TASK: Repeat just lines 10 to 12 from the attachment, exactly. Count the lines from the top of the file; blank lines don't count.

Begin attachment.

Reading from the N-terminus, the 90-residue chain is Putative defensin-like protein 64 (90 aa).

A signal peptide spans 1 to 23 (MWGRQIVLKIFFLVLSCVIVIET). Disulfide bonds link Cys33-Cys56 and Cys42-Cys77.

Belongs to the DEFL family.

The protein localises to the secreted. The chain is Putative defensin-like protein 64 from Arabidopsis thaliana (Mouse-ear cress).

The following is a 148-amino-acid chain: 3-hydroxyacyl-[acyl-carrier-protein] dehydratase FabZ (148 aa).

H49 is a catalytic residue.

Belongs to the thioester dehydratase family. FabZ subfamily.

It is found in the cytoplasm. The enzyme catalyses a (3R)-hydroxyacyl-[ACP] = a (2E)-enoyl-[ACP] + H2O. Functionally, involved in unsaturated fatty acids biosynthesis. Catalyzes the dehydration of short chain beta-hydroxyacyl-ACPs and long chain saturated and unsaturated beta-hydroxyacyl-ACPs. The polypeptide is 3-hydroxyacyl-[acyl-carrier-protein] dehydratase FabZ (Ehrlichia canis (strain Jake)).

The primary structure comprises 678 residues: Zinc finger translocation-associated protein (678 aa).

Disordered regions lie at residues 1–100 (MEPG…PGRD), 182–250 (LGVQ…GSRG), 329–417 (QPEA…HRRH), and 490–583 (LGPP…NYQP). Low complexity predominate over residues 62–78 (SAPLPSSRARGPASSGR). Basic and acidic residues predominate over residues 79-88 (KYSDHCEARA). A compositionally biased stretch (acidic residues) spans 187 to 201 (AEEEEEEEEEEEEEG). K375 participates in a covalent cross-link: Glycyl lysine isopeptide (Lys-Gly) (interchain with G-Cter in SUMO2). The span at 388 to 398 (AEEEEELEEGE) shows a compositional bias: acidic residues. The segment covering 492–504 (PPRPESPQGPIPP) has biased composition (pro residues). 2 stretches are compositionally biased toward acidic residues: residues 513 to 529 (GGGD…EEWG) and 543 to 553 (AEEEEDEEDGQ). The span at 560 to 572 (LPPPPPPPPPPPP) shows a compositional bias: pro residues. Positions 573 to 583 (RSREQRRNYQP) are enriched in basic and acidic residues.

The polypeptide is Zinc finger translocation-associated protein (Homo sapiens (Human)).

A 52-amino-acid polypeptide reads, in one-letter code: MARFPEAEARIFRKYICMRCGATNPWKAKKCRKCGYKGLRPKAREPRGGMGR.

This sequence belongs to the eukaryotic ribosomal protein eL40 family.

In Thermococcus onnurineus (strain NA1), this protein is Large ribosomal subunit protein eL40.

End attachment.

Disordered regions lie at residues 1–100 (MEPG…PGRD), 182–250 (LGVQ…GSRG), 329–417 (QPEA…HRRH), and 490–583 (LGPP…NYQP). Low complexity predominate over residues 62–78 (SAPLPSSRARGPASSGR). Basic and acidic residues predominate over residues 79-88 (KYSDHCEARA). A compositionally biased stretch (acidic residues) spans 187 to 201 (AEEEEEEEEEEEEEG). K375 participates in a covalent cross-link: Glycyl lysine isopeptide (Lys-Gly) (interchain with G-Cter in SUMO2). The span at 388 to 398 (AEEEEELEEGE) shows a compositional bias: acidic residues. The segment covering 492–504 (PPRPESPQGPIPP) has biased composition (pro residues). 2 stretches are compositionally biased toward acidic residues: residues 513 to 529 (GGGD…EEWG) and 543 to 553 (AEEEEDEEDGQ). The span at 560 to 572 (LPPPPPPPPPPPP) shows a compositional bias: pro residues. Positions 573 to 583 (RSREQRRNYQP) are enriched in basic and acidic residues.

The polypeptide is Zinc finger translocation-associated protein (Homo sapiens (Human)).

A 52-amino-acid polypeptide reads, in one-letter code: MARFPEAEARIFRKYICMRCGATNPWKAKKCRKCGYKGLRPKAREPRGGMGR.